University of Tennessee Police Department (UTPD)
Provides basic police services to Tennessee’s largest university through a variety of tasks including investigation of criminal activity, apprehension of criminals, accident and fire response, traffic enforcement, money transports, and security for special events.

The Student Success Center
Provides campus leadership and advocacy for student success at UT. The Student Success Center also identifies and implements academic success programs that support progress toward graduation and enrich the undergraduate student experience.

Hayley Moran, Meagan Shideler, and Melissa LaGraff

CFS Faculty, Graduate Students, and Alumni present findings and win awards in Minneapolis

Child and Family Studies Faculty and Graduate Students were on the road in early November to attend the National Council on Family Relations (NCFR) annual conference in Minneapolis, Minnesota. The November 2nd – November 5th conference, which focused on “Families and Human Rights,” drew attendees from universities and organizations from around the country.  The gathering provided a venue for the top minds in the interdisciplinary field of Family Studies to present the findings of their recent projects and to form invaluable connections with their colleagues in the field.

Throughout the week, CFS Professors, Graduate Students, and Alumni participated in 10 presentations on a variety of topics and came away with multiple awards.

Associate Professor Amy Rauer received the 2016 Outstanding Professional Paper/Publication Award from the Families and Health Section for the following work:

Rauer, A., Pettit, G., Samek, D., Lansford, J., Bates, J., & Dodge, K. (2016). Romantic relationships and alcohol use: A long-term, developmental perspective. [Special issue]. Development and Psychopathology, 28, 773-789.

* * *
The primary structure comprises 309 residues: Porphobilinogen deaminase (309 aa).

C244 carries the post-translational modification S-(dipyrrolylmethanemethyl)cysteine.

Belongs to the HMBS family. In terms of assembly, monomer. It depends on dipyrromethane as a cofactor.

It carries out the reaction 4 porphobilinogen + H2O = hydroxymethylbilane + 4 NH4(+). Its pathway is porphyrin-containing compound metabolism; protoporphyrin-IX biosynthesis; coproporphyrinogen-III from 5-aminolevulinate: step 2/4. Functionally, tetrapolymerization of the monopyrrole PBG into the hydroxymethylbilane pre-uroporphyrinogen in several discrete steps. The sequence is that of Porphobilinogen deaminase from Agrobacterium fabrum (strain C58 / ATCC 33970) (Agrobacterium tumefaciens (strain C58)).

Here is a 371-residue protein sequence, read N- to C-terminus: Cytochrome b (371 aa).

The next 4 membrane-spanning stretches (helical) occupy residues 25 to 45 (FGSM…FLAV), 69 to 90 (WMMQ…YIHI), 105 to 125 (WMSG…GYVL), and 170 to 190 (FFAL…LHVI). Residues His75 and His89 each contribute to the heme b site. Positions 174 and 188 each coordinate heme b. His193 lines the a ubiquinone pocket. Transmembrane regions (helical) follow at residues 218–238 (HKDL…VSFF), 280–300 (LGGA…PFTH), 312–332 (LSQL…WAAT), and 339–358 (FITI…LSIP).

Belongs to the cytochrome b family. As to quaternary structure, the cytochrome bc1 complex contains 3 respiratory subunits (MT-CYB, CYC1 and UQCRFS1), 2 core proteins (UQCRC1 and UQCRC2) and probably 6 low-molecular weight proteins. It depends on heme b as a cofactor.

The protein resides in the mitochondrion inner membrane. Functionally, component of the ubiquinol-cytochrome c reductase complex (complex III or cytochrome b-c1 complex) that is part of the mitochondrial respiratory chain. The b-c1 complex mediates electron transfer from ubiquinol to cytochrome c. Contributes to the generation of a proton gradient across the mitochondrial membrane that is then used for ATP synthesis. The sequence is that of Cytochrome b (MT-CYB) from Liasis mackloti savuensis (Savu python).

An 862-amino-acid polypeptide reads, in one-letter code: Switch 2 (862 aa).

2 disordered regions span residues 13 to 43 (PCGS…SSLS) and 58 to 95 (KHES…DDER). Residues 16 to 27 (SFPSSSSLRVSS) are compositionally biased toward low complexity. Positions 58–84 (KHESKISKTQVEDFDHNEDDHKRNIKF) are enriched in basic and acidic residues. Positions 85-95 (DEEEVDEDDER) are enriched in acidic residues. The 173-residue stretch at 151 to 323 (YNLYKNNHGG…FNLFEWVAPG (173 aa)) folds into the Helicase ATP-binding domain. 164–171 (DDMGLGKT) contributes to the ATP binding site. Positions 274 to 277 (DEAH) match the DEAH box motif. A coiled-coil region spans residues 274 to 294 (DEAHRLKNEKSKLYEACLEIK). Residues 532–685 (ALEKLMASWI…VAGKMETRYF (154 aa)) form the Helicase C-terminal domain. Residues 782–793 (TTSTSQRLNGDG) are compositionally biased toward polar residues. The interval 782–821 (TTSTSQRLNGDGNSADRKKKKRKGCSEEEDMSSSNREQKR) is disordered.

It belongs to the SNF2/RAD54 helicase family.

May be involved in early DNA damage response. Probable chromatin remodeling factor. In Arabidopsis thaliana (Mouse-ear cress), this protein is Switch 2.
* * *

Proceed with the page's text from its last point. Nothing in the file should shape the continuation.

Kristin Anders presented with awardGraduate Student Kristin Anders was awarded the Best Student/New Professional proposal for her co-authored presentation entitled, “Emerging Adult’s Sexual Identity, Pluralistic Ignorance, and Sexual Hookups.” She is pictured to the left being presented with her award.

For more information about the NCFR conference and links to video recordings of selected sessions, click here. See below for the complete list of presentations by UTK CFS Faculty, Graduate Students, and Alumni.

  • Engaging Fathers: Home Visitor Attitudes and Strategies
    • Heidi Elizabeth Stolz, Meagan Shideler, Melissa LaGraff, Hayley Moran
    • Click here for project details
  • The Bio Behavioral Family Model: Examining Dyadic Reports of Relationship Quality and the Impact on Individual Healthcare Utilization
    • Patricia Roberson, Kristina Gordon
  • Me Before You or You Before Me? The Development of Compassionate Love Among Older Couples
    • Allen Sabey, Amy Rauer
  • Romantic Relationship Work: Sharing Our Problems With Parents and Friends
    • Jakob Jensen, Yuliana Rodriguez, Amy Rauer
  • Willingness to Engage in Consensual Non‐monogamy: A Mixed‐methods Study
    • Kayla Sizemore, Spencer Olmstead
  • Emerging Adult’s Sexual Identity, Pluralistic Ignorance, and Sexual Hookups
    • Kristin M. Anders, Spencer B. Olmstead, Erin W. Moore
  • Meanings for Sex and Commitment Among First Semester College Students